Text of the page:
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Gardner v. Minnesota Life Insurance Co.

United States District Court, N.D. Mississippi, Delta Division

March 27, 2014



SHARION AYCOCK, District Judge.

The parties have filed cross-motions for summary judgment in this action seeking a determination by the Court as to whether the Plan Administrator abused its discretion in denying the heirs of Ava Sue Gardner coverage under her accidental death and dismemberment life insurance policy.[1] Defendant's Motion for Summary Judgment [17] is GRANTED, and the Administrator's denial of coverage is AFFIRMED.

Factual and Procedural Background

Ava Sue Gardner was involved in a multi-vehicle collision on November 18, 2010, in Southaven, Mississippi. Witnesses to the accident assert that Gardner was traveling at a high rate of speed in the southbound lane of Highway 51 when she failed to brake, rear-ending two vehicles that were stopped at a red light. Gardner's vehicle then travelled across the intersection and collided with another vehicle. Gardner was transported to the Regional Medical Center in Memphis, Tennessee, and was pronounced dead soon thereafter.

Wayne Gardner filed a claim with Minnesota Life Insurance Company pursuant to the employee welfare benefit plan his wife participated in at her employment. In particular, Gardner filed a claim for the basic life insurance with accidental death and dismemberment rider, supplemental life insurance, and additional voluntary accidental death and dismemberment coverage. Minnesota Life paid the life insurance proceeds under the basic life, supplemental life, and the accidental death and dismemberment rider. However, the insurer denied the claim under the voluntary supplemental accidental death and dismemberment policy, citing a policy exclusion specific to that policy.

In particular, Minnesota Life contends that the policy provides that "[a]ccidental death or dismemberment accidental injury means that an insured's death or dismemberment results, directly and independently of all other causes, from an accidental injury which is unintended, unexpected and unforeseen." Further, the policy excludes coverage where "the insured's death or dismemberment results from or is caused directly or indirectly by any of the following: (3) the insured's participation in or attempt to commit a crime, assault or felony; or... (6) alcohol, drugs, poisons, gases or fumes, voluntarily taken, administered, absorbed, inhaled, ingested or injected."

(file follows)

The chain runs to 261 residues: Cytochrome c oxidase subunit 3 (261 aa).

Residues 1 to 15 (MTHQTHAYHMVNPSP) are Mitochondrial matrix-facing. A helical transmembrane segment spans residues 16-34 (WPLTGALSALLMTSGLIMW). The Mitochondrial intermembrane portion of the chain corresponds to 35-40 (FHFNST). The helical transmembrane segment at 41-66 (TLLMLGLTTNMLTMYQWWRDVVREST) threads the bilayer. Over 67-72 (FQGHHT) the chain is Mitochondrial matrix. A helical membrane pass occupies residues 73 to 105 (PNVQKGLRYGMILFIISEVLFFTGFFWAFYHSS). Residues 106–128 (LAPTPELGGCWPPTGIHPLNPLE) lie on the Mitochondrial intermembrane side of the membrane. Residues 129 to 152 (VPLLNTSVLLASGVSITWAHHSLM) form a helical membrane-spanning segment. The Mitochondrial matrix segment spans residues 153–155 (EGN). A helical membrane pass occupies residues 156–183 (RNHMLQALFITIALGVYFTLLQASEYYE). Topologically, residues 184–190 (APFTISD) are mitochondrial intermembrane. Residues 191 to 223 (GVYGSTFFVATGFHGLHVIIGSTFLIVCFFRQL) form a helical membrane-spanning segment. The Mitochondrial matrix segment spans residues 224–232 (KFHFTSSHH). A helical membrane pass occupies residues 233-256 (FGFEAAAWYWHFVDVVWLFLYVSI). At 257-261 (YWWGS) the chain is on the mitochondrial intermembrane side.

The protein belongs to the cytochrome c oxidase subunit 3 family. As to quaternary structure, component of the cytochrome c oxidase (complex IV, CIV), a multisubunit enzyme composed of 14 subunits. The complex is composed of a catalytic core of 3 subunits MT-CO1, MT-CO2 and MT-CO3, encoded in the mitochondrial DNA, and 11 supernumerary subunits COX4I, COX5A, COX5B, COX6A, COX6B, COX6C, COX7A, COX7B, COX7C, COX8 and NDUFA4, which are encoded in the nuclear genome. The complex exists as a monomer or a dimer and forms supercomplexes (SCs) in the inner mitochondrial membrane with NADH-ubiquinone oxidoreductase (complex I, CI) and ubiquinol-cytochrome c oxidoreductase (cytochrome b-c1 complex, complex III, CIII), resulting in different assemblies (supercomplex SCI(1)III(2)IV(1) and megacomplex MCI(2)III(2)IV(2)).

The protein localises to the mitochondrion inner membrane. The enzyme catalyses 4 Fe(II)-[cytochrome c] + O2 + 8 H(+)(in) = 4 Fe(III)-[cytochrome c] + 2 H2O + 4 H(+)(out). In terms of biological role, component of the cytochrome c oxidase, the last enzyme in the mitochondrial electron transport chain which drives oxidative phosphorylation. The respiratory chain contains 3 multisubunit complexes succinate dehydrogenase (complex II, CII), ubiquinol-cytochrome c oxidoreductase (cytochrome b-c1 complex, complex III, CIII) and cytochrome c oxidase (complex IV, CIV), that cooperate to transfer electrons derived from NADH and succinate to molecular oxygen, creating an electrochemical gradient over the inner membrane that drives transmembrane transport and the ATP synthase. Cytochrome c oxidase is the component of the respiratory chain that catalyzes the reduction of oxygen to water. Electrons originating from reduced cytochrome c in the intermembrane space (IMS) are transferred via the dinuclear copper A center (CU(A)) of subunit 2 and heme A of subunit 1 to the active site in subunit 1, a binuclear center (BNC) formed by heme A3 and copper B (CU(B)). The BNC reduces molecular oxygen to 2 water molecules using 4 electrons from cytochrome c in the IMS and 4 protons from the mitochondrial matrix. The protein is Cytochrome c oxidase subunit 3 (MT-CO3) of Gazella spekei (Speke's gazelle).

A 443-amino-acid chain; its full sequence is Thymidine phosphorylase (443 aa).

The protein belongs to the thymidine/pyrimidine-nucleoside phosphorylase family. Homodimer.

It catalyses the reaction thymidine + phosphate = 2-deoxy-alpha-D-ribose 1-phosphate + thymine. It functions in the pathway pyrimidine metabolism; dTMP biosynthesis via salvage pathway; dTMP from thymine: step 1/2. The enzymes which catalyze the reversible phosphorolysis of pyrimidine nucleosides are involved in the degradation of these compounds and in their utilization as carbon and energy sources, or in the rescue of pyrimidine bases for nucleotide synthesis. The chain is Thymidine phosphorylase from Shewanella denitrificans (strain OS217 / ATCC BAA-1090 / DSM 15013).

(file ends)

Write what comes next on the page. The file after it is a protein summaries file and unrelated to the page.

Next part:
Blood tests revealed that Gardner's blood alcohol content on the date of the vehicle accident was 0.32%, four times the legal limit. Accordingly, Minnesota Life determined that Gardner was driving while intoxicated, in violation of Mississippi Code Section 63-11-30, and therefore, committing a crime during the event. Further, the insurer contended, "Death is foreseeable when driving with a BAC of.32%."

Plaintiff contends that the cause of death listed on the death certificate is "accident." While the Uniform Crash Report acknowledges her BAC at 0.32% and that emergency services personnel and the doctor in the emergency room noted "a very strong odor of an intoxicating beverage" coming from Mrs. Gardner after the accident, a "contributing circumstance" to the collision is marked that Gardner was "following too closely." Accordingly, Wayne Gardner filed this suit pursuant to the Employee Retirement Income Security Act (ERISA), and both parties agree the case can be disposed of on summary judgment.